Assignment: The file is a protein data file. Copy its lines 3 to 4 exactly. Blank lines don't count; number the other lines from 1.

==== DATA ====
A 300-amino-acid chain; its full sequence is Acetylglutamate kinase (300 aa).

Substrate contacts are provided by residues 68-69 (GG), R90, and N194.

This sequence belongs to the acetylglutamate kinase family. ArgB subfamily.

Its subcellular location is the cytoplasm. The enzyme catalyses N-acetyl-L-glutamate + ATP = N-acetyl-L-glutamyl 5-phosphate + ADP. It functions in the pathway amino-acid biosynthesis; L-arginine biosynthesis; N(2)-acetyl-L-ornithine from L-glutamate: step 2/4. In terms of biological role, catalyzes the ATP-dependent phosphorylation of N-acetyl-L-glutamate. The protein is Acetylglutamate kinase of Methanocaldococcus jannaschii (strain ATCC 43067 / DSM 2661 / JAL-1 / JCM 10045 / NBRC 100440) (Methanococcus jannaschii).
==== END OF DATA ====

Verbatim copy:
This sequence belongs to the acetylglutamate kinase family. ArgB subfamily.

Its subcellular location is the cytoplasm. The enzyme catalyses N-acetyl-L-glutamate + ATP = N-acetyl-L-glutamyl 5-phosphate + ADP. It functions in the pathway amino-acid biosynthesis; L-arginine biosynthesis; N(2)-acetyl-L-ornithine from L-glutamate: step 2/4. In terms of biological role, catalyzes the ATP-dependent phosphorylation of N-acetyl-L-glutamate. The protein is Acetylglutamate kinase of Methanocaldococcus jannaschii (strain ATCC 43067 / DSM 2661 / JAL-1 / JCM 10045 / NBRC 100440) (Methanococcus jannaschii).